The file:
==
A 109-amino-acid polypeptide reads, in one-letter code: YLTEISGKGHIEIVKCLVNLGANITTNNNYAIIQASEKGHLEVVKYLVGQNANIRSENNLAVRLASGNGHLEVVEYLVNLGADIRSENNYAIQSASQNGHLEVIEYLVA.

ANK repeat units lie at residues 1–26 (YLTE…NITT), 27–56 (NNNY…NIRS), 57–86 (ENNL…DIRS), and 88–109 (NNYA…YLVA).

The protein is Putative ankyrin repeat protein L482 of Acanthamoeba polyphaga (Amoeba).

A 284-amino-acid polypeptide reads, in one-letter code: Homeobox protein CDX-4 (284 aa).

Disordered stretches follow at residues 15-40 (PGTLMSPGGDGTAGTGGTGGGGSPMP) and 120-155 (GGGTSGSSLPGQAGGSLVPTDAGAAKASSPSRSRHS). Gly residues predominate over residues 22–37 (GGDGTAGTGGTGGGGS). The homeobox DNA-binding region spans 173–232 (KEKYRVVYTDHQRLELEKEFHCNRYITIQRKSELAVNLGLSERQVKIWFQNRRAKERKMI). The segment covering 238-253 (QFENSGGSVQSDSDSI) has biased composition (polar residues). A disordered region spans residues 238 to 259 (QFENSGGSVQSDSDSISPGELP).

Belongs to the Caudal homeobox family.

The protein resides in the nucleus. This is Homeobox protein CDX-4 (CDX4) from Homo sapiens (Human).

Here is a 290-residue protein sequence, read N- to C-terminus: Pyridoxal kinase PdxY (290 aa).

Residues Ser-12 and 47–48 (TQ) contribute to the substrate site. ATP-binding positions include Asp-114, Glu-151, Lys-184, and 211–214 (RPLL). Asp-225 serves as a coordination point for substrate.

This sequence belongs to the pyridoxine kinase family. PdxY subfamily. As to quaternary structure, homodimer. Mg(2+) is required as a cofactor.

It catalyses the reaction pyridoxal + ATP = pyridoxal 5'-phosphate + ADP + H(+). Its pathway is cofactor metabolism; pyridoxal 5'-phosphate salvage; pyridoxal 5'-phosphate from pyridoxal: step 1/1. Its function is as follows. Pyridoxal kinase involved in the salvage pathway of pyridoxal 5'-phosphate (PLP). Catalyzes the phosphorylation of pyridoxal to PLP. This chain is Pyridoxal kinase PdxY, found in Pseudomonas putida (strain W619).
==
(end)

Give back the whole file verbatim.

A 109-amino-acid polypeptide reads, in one-letter code: YLTEISGKGHIEIVKCLVNLGANITTNNNYAIIQASEKGHLEVVKYLVGQNANIRSENNLAVRLASGNGHLEVVEYLVNLGADIRSENNYAIQSASQNGHLEVIEYLVA.

ANK repeat units lie at residues 1–26 (YLTE…NITT), 27–56 (NNNY…NIRS), 57–86 (ENNL…DIRS), and 88–109 (NNYA…YLVA).

The protein is Putative ankyrin repeat protein L482 of Acanthamoeba polyphaga (Amoeba).

A 284-amino-acid polypeptide reads, in one-letter code: Homeobox protein CDX-4 (284 aa).

Disordered stretches follow at residues 15-40 (PGTLMSPGGDGTAGTGGTGGGGSPMP) and 120-155 (GGGTSGSSLPGQAGGSLVPTDAGAAKASSPSRSRHS). Gly residues predominate over residues 22–37 (GGDGTAGTGGTGGGGS). The homeobox DNA-binding region spans 173–232 (KEKYRVVYTDHQRLELEKEFHCNRYITIQRKSELAVNLGLSERQVKIWFQNRRAKERKMI). The segment covering 238-253 (QFENSGGSVQSDSDSI) has biased composition (polar residues). A disordered region spans residues 238 to 259 (QFENSGGSVQSDSDSISPGELP).

Belongs to the Caudal homeobox family.

The protein resides in the nucleus. This is Homeobox protein CDX-4 (CDX4) from Homo sapiens (Human).

Here is a 290-residue protein sequence, read N- to C-terminus: Pyridoxal kinase PdxY (290 aa).

Residues Ser-12 and 47–48 (TQ) contribute to the substrate site. ATP-binding positions include Asp-114, Glu-151, Lys-184, and 211–214 (RPLL). Asp-225 serves as a coordination point for substrate.

This sequence belongs to the pyridoxine kinase family. PdxY subfamily. As to quaternary structure, homodimer. Mg(2+) is required as a cofactor.

It catalyses the reaction pyridoxal + ATP = pyridoxal 5'-phosphate + ADP + H(+). Its pathway is cofactor metabolism; pyridoxal 5'-phosphate salvage; pyridoxal 5'-phosphate from pyridoxal: step 1/1. Its function is as follows. Pyridoxal kinase involved in the salvage pathway of pyridoxal 5'-phosphate (PLP). Catalyzes the phosphorylation of pyridoxal to PLP. This chain is Pyridoxal kinase PdxY, found in Pseudomonas putida (strain W619).